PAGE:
(February 10, 2017) - It's Friday once again, and another question from the public for our "Ask CCPD" blog! This one is out of the vault (all questions are saved, so if you submit and don't see it answered that Friday, it may come up later), and it relates to our "Traffic Stop Etiquette" from Ask CCPD #2.
"I just read the Traffic Stop Etiquette 101 description and thought it was very helpful. One additional question related to this, if a driver has a concealed weapon permit and a concealed weapon in their vehicle, what is your recommended etiquette to inform the officer of that situation? It makes sense to me, it would be valuable for the officer to know that. Thank you."
Excellent question, Rick. If a driver has a valid concealed weapons license and is carrying or transporting a firearm, this becomes more a matter of etiquette than law. No one is required or obligated to tell us they have a firearm. Some officers as a matter of habit will ask about weapons in the car; you still aren't required to disclose that. That being said, we all appreciate when a citizen does inform us of a gun in the car or on their person.
Informing us avoids a lot of potential problems. If you exposed the gun on your person by accident, or show it in a glovebox when you go to retrieve your registration, or we see it poking out from under a seat....our alarm bells are immediately going to go off, and the potential for a bad situation grows. If you do find yourself in one of these awkward spots, as long as you don't reach for the weapon everything will go fine. Follow an officer's orders if they order you out for safety in this situation; if you're a valid license holder everything will work out fine.
Now let's explore the better option. Keep your hands in sight (always, always), and go through the typical traffic stop stuff (Hi, I'm Officer X, I stopped you for this, license/registration). When you're able, and without moving those hands, let us know that you have a firearm in the car and where it is. We appreciate this, and you'll likely get one of two responses: the officer may thank you and tell you as long as it stays where it is, all is good; or the officer may ask to remove the weapon from the car for the duration of the stop. ***We received a LOT of feedback on this. This is not a very common practice among officers, but does occur. Cops are usually concealed weapon carriers off-duty, and we never intend to violate anyone's constitutional rights. To be clear: this is a simple request an officer may make if they prefer it that way. It is NOT a lawful order, only a request. You CAN refuse, unless the officer has an articulable reason to disarm you against your will (reaching for it, safety issues, etc.) Officers' lives have been saved by lawfully armed citizens, and we are all aware that lawfully armed citizens are not typically a danger to us.*** Cpl. Mullen, 2-17-17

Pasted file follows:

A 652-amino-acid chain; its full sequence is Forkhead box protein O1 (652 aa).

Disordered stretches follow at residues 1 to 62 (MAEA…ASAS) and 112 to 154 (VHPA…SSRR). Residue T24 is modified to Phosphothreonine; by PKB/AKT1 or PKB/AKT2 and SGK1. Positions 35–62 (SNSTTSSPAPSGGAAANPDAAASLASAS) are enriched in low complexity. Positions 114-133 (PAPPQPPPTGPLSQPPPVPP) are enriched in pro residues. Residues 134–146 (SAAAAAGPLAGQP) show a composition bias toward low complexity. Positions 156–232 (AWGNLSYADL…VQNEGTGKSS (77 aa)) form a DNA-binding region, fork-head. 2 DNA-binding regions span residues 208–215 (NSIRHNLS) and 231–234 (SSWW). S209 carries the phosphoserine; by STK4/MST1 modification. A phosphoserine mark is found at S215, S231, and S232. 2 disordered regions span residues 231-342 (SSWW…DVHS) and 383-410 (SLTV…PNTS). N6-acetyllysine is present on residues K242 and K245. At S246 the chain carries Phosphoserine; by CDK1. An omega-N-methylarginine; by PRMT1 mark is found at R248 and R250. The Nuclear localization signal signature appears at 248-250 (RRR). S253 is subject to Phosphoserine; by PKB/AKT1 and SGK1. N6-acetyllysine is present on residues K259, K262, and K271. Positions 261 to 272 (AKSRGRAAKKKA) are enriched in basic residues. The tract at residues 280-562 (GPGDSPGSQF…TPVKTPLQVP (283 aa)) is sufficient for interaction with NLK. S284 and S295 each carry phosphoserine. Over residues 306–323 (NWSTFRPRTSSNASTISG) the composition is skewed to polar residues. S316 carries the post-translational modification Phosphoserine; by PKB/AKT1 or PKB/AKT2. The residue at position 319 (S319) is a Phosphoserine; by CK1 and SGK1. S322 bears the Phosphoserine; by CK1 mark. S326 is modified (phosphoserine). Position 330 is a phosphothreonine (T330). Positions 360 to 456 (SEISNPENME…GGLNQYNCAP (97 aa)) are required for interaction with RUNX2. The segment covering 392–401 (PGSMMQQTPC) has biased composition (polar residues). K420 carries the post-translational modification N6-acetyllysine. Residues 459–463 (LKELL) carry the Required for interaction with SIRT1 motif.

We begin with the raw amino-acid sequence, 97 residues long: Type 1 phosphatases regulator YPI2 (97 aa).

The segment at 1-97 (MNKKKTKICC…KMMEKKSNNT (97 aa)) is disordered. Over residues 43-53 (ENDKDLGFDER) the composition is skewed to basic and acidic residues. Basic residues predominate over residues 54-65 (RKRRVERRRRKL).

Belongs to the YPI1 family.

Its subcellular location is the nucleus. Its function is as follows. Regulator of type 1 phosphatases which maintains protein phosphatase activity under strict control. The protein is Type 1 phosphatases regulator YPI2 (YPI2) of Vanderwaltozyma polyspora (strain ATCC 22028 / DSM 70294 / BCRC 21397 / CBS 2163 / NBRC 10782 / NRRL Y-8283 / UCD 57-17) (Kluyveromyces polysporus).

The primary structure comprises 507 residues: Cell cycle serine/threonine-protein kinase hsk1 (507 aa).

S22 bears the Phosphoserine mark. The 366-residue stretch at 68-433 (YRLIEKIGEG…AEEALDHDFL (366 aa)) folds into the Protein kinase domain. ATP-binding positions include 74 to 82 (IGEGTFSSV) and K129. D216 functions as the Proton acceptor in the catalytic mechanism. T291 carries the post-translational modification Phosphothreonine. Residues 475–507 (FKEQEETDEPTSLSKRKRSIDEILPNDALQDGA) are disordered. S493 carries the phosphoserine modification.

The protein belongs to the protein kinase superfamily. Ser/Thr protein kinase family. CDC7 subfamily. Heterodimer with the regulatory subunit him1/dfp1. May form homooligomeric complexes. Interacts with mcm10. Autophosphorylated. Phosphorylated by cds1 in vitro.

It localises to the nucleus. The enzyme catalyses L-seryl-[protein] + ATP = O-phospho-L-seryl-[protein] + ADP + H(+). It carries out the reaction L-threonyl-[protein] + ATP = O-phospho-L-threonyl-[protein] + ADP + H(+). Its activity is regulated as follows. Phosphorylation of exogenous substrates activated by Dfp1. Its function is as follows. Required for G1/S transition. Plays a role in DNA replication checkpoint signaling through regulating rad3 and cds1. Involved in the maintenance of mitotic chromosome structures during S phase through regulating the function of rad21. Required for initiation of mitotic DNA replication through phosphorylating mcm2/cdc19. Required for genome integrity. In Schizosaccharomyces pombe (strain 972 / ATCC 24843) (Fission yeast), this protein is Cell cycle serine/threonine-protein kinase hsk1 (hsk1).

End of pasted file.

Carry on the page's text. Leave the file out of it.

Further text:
If the latter, he/she may ask you to step out of the car during the stop, and before we send you on your way we would return the gun to the car, unloaded (we aren't going to hand anyone guns back directly). Once the stop is concluded and everyone separated, the concealed weapon holder is free to put the firearm in whatever state they choose (loaded or unloaded, whatever their chosen method of safely carrying is).
Officers are always on alert, especially on traffic stops. Traffic stops are a high-risk event, and for us there is no such thing as a "routine traffic stop". Being forthcoming about something like this won't completely shut off our state of alert, but it certainly does help. The bad guys who would try to do us harm probably aren't going to kindly inform us of a weapon before they try to shoot us. A properly licensed and law-abiding citizen who chooses to carry a weapon for self-defense isn't going to have an issue.
I hope this answered your question Rick, and thank you for the submission! Submit your questions by visiting the "Ask CCPD" section of our website, under the "Information" tab. Also, if you ask a question that likely has a one or two line answer, please include your email address in your question; otherwise we can't see what address it's coming from. These blogs are longer than one or two lines, but we will answer the shorter questions personally if we can. Thanks for reading, and see you next week!
About the Author:
Corporal Philip Mullen is a nine year law enforcement veteran assigned to the Office of the Chief of Police and serves as Assistant Public Affairs Officer for the Cape Coral Police Department.
For the last 9 years, Corporal Mullen served as a Patrol Officer in our Patrol Bureau, and as a Field Training Officer, preparing new recruits for the rigors of police work over the past 5 years. Corporal Mullen is a member of the Cape Coral Police Department Honor Guard and has represented the Cape Coral Police Department across the United States. He is a recipient of two Lifesaving Awards and the department's highest honor, the Medal of Honor. Phil holds a Bachelor's Degree in Public Safety Administration from Edison State College.
CAPE CORAL POLICE DEPARTMENT | Public Affairs Office | 1100 Cultural Park Boulevard | Cape Coral, FL 33990 | (239) 242-3341